Returning to the question, “What do viewers do when this noble, good and right scriptural truth is wrapped up in a mediocre movie?” Pray that someone will endeavor to make a more thoughtful film dealing with Christian apologetics and civil liberties — a film with writing, directing and acting more on the level with “Spotlight” (2015), which managed to deal respectfully with both faith and a serious topic impacting Christians. Let movies like “God’s Not Dead 2” be a reminder to seek out credible resources on the topic of apologetics when preparing for a personal defense before friends, family and strangers. But don’t be guilted into saying the film is good just because the topic is important.

In the Gospel of Luke, John and Jesus have this brief conversation where John says to Jesus, “Master, we saw someone casting out demons in your name, and we tried to stop him because he does not follow with us.” But Jesus said to him, “Do not stop him, for the one who is not against you is for you” (Luke 9:49-50). So without demanding that directors like Harold Cronk stop making films, in Christian freedom viewers are free to say that the film is a melodrama and also in Christian freedom can ask, “Please give everyone something better.” And finally, as with other films at the multiplex, Christian filmgoers can go ahead and see “God’s Not Dead 2” or they can freely skip it altogether.

The Rev. Ted Giese (pastorted@sasktel.net) is associate pastor of Mount Olive Lutheran Church, Regina, Saskatchewan, Canada; a contributor to the Canadian Lutheran and Reporter Onlineand movie reviewer for the “Issues, Etc.” radio program. Follow Pastor Giese on Twitter @RevTedGiese.

Posted April 7, 2016

Reporter Online is the Web version of Reporter, the official newspaper of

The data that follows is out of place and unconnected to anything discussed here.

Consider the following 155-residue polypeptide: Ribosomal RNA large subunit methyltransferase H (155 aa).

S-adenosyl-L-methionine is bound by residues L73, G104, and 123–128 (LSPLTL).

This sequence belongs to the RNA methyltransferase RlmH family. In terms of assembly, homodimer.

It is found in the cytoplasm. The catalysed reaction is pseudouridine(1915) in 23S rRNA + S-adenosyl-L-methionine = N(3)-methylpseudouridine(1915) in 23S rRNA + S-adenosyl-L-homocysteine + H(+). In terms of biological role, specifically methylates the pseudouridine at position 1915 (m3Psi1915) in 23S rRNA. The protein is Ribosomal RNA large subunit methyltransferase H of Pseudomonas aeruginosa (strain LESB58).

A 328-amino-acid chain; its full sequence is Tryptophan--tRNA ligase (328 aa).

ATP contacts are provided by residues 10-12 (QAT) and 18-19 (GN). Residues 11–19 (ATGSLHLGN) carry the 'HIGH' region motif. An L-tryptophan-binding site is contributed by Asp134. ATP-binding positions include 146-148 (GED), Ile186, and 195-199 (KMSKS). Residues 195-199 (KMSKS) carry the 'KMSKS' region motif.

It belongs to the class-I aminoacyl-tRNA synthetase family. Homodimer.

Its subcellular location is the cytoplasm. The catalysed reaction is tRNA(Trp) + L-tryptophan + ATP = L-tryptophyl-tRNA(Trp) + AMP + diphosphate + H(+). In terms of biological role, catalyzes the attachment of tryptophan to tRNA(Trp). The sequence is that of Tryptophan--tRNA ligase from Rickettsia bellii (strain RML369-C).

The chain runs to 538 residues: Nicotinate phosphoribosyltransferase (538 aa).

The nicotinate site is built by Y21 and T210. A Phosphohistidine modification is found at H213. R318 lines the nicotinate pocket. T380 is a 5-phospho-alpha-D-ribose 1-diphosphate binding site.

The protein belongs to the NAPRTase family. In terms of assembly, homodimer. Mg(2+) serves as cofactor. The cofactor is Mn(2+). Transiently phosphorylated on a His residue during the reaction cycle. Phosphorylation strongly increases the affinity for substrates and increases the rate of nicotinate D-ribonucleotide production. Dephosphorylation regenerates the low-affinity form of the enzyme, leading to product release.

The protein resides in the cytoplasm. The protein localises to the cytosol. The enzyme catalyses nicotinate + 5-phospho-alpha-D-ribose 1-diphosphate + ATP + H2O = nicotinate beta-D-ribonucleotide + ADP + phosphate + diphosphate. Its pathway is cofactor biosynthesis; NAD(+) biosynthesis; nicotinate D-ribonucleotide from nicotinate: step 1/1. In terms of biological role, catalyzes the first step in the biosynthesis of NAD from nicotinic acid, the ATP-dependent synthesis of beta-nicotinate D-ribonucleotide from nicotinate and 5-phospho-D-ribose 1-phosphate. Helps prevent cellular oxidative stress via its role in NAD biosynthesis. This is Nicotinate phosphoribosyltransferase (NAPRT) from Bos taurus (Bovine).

The Lutheran Church—Missouri Synod. Content is prepared by LCMS Communications.

14 Responses to Movie review: ‘God’s Not Dead 2’

  1. Lynne April 7, 2016 at 2:54 pm #

    I saw this movie with people from my congregation. We met at a restaurant afterwards to discuss the movie. I agree with this review. I would have liked more realism for what happens in a public school and in a courtroom. I taught in a public school 22 years, parochial 8 years, and in a repressive foreign country 2 years. I knew what I could say and not say, and how to set the scene for students to ask questions I was allowed to answer. The Houston case was 2014. The movie does not indicate that the subpoena request for sermons was dropped. If the script takes liberties with the classroom and the courtroom, why would I think the script had veracity for stating the historicity of Jesus? The characters were stereotypes. It was emotional rather than strong.

  2. David Gray April 7, 2016 at 3:05 pm #

    As George Will once observed, even a bad shot is worthy of respect when they accept a duel…

  3. Brandon April 8, 2016 at 1:37 pm #

    Here is my Review of “God’s Not Dead 2”
    https://www.youtube.com/watch?v=MbpHzy2p3IM

    • Russell Egeler April 9, 2016 at 7:14 am #

      God’s Not Dead 2 is one of the best movies I have seen in years. The feeling you get as you watch it are “This is too real.” if there was too much emotionalism (there wasn’t) this would not be a bad thing. We are fast loosing religious freedoms in this country and we need to be motivated to fight against those attacks. How do we do that? By using cold, sterile, movies? I don’t think so.. The movie was very strong, very encouraging. Since the Synod can not produce anything this good as far as movies are concerned I feel the above movie reviewer was out of line. If Pastor Giese does not like emotionalism, how did he like the Martin Luther movie that came out several years ago? That was highly emotional. Go see “God’s Not Dead 2” and then give thanks to God that He is allowing movie companies like Pure Flix to make quality movies.

  4. Isaac April 8, 2016 at 6:44 pm #

    I haven’t seen either film and reviews like this are the reason why. I have little doubt that this review is an accurate depiction of what you will find in these movies, which weigh heavy on my heart knowing people will judge Christians and the church by this superficial tripe. Thank you for this clear thinking and honest reflection on the many problems you found in the film. We need to stop giving Christian artists an “A for effort” when the product lacks real substance.

    • Michael Drake April 15, 2016 at 1:08 pm #

      If this were a Hollywood film like Noah, then I would emphatically agree with your comment.

      I have seen this film. Go see it for yourself. You will be inspired and not ashamed of the picture it paints of real Christians. The film shows individuals quoting Scripture in several scenes relative to their personal struggles. Quoting Scripture is by no means ‘superficial tripe’ nor should it earn such a negative elitist review as above.